Local resident Patrick Dagens, whose home is near to the crash scene, said accidents at the junction were unusual.

"The whole junction was widened about five years ago because it was a blind corner, but even saying that it wasn't somewhere where there'd be a lot of accidents," he said.

Mr Dagens, himself a driver for another special needs school, had been at work at the time of the incident, but he was confounded by how it had happened.

He said he was amazed by the amount of debris littering the road by the time he returned home some time after the collision.

Sean McGovern, clinical director for emergency medicine at the Ulster Hospital, last night confirmed that only one child had ended up with a broken bone – a fractured arm.

Saved by their seat belts

Seat  belts played a "vital" part in saving the lives of 13 children with special needs after the vehicle they were in flipped over and crashed onto its side.

According to witnesses, it was a miracle none of the children or adults aboard the school bus suffered more than minor injuries in the crash.

New seat belt regulations for buses were only introduced to Northern Ireland in February 2007.

The children were showered with broken glass when the South Eastern Education and Library Board bus carrying 13 youngsters and three adults collided with a van on the Vianstown Road in Downpatrick at around 9am yesterday.

One eyewitness said the bus, which was making it way to Knockevin Special School, was struck from behind by a van close to a road junction.

One child was trapped in a wheelchair and the driver stayed with him until all the children were rescued.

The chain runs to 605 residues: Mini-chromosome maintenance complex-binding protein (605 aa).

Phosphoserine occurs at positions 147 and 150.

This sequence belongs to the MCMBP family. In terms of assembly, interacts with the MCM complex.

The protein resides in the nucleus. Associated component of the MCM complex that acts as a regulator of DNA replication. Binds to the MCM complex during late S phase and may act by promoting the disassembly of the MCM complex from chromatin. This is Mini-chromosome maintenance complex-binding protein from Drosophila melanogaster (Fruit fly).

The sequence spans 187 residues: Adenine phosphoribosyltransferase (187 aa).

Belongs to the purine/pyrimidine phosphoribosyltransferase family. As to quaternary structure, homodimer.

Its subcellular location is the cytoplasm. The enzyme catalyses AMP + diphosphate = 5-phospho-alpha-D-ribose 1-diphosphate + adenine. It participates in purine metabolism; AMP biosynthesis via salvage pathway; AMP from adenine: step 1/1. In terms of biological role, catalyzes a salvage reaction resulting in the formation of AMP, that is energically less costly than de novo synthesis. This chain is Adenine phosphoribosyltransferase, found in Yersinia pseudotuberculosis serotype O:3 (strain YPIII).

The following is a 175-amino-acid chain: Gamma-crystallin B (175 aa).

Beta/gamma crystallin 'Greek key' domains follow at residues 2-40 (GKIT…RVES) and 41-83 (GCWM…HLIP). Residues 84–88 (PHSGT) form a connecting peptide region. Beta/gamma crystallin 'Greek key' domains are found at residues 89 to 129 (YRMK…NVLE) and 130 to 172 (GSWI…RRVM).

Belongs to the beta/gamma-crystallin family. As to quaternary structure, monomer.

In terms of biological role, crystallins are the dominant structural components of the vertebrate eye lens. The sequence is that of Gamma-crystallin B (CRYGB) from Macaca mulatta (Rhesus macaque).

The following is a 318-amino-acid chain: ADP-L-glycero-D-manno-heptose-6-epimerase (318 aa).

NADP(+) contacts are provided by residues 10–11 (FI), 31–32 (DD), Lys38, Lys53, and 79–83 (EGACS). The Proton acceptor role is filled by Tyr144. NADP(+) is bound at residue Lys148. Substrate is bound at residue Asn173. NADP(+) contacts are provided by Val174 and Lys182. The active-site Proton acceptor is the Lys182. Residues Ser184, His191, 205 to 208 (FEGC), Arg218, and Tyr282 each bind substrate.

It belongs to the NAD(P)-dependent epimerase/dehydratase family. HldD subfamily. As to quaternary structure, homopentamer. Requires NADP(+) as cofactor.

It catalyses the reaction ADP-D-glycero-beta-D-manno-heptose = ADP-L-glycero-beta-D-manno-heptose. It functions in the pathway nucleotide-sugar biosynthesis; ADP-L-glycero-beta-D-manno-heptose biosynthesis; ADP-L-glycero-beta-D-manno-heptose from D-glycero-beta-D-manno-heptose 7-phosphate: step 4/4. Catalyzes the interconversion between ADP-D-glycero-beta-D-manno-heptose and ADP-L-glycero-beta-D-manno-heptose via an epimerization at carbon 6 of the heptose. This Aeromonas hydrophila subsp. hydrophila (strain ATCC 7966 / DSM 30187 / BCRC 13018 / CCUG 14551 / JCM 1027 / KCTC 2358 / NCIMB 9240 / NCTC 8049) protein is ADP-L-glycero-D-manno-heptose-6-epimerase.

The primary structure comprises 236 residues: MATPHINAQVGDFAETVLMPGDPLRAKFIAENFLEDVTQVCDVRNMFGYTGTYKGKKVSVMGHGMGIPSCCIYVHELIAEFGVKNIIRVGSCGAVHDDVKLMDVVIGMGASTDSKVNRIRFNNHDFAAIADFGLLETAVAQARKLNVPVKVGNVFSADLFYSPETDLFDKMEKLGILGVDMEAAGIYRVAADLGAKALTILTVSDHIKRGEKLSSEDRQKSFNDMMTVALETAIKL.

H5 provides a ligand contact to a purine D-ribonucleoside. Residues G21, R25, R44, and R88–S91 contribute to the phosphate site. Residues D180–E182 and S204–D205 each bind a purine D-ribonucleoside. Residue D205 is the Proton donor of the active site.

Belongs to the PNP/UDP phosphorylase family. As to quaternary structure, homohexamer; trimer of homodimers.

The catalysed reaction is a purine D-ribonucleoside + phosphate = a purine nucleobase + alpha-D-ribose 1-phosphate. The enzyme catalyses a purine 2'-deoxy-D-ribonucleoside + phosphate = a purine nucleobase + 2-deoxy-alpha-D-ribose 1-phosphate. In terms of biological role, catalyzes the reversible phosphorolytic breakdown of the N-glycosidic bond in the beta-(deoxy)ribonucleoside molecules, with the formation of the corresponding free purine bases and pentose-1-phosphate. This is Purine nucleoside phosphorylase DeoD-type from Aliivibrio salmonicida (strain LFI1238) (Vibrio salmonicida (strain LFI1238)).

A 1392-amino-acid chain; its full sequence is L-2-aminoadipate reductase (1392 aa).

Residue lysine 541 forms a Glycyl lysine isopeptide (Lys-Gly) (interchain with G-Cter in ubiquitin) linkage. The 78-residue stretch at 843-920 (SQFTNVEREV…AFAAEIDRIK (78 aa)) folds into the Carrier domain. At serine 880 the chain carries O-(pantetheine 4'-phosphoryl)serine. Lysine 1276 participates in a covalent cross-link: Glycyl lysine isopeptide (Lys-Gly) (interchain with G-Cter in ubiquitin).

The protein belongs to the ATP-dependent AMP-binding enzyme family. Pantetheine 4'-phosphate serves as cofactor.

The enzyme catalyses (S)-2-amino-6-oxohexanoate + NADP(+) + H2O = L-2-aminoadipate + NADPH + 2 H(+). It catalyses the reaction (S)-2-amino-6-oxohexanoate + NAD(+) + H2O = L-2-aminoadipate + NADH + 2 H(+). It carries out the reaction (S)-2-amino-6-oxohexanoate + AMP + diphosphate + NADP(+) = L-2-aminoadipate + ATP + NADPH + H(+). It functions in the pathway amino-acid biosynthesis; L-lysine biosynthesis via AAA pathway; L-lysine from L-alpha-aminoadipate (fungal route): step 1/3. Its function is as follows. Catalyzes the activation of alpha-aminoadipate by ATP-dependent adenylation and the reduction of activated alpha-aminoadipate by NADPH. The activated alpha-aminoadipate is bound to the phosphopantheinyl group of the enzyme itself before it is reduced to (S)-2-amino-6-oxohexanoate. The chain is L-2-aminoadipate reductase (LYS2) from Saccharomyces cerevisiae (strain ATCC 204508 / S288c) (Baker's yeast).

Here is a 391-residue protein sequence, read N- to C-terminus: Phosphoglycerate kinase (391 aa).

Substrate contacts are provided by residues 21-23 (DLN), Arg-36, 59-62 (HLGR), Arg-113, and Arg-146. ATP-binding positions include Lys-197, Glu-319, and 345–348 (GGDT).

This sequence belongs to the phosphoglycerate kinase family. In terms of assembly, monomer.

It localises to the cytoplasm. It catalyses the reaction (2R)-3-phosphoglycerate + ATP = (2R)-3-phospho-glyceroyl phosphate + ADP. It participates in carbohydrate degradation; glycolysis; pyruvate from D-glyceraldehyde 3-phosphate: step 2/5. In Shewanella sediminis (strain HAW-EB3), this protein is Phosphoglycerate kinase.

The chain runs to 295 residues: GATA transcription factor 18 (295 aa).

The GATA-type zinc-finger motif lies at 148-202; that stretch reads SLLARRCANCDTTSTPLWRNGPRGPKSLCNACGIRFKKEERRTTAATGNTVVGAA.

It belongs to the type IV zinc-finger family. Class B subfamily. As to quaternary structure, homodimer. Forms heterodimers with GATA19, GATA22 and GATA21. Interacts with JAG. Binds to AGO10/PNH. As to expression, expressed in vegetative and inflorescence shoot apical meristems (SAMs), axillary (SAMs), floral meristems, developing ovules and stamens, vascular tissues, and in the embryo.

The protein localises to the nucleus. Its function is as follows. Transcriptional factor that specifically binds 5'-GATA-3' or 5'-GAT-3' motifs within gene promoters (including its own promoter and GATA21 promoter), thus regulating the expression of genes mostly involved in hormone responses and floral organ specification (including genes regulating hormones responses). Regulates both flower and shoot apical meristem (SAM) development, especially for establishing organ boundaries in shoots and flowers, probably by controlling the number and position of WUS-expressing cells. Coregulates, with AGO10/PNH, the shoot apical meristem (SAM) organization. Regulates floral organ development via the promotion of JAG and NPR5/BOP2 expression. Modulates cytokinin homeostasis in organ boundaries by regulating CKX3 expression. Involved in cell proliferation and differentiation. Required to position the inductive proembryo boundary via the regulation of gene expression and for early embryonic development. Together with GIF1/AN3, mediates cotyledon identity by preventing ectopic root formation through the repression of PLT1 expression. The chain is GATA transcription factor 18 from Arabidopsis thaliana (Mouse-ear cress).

Several ambulances rushed to the scene and at one stage a doctor treated some of the children by the roadside.

Some suffered cuts and bruises, but none was badly hurt, according to police.

Five of the children – all aged between four and 19 – and two adults were treated at Downe Hospital and later discharged.

Eight other children were treated at the Ulster Hospital, with one man admitted for treatment.

Dr Stuart Kane, a GP in Downpatrick who rushed to the scene, described it as a "nightmare... with shattered glass everywhere".

He said that all of the injuries were relatively minor and ranged from cuts and bruises to one suspected fractured collarbone.

As the news broke, parents rushed to the scene to meet their children, who were left "shaken" by the incident.

Debris from the van and minibus was strewn across the road following the collision.

Local councillor Cadogan Enright said it highlighted the importance of fitted seat belts in buses.

"Law on compulsory seat belts in school buses was vindicated with this crash – there is no doubt that much more serious injury could have occurred had not the children been in seat belts," he said.

South Down SDLP MLA Sean Rogers said: "This re-emphasises how vital such seat belts are."

Education Minister John O'Dowd said he was shocked by the incident and praised the emergency services for attending the scene quickly.

"All pupils, their escort, the bus driver and the driver of the other vehicle have been taken to hospital and my thoughts are with them and their families following this distressing incident," he said.

Sinn Fein MLA Chris Hazzard praised the driver of the bus for his bravery in getting the children to safety. SDLP MP for the area Margaret Ritchie said the response by the community to this accident has to be commended.

The UUP's Danny Kinahan said it is important the incident is probed by police "to see what lessons can be learned".


Other incidents involving buses:

Last November a woman died after her car collided with a minibus in Desertmartin in Co Londonderry.

In February 2010, 60 children escaped injury when their school bus swerved into a field near Omagh.

In May 2005, five schoolgirls, aged from 13 to 16, died in a bus crash in Co Meath.

Belfast Telegraph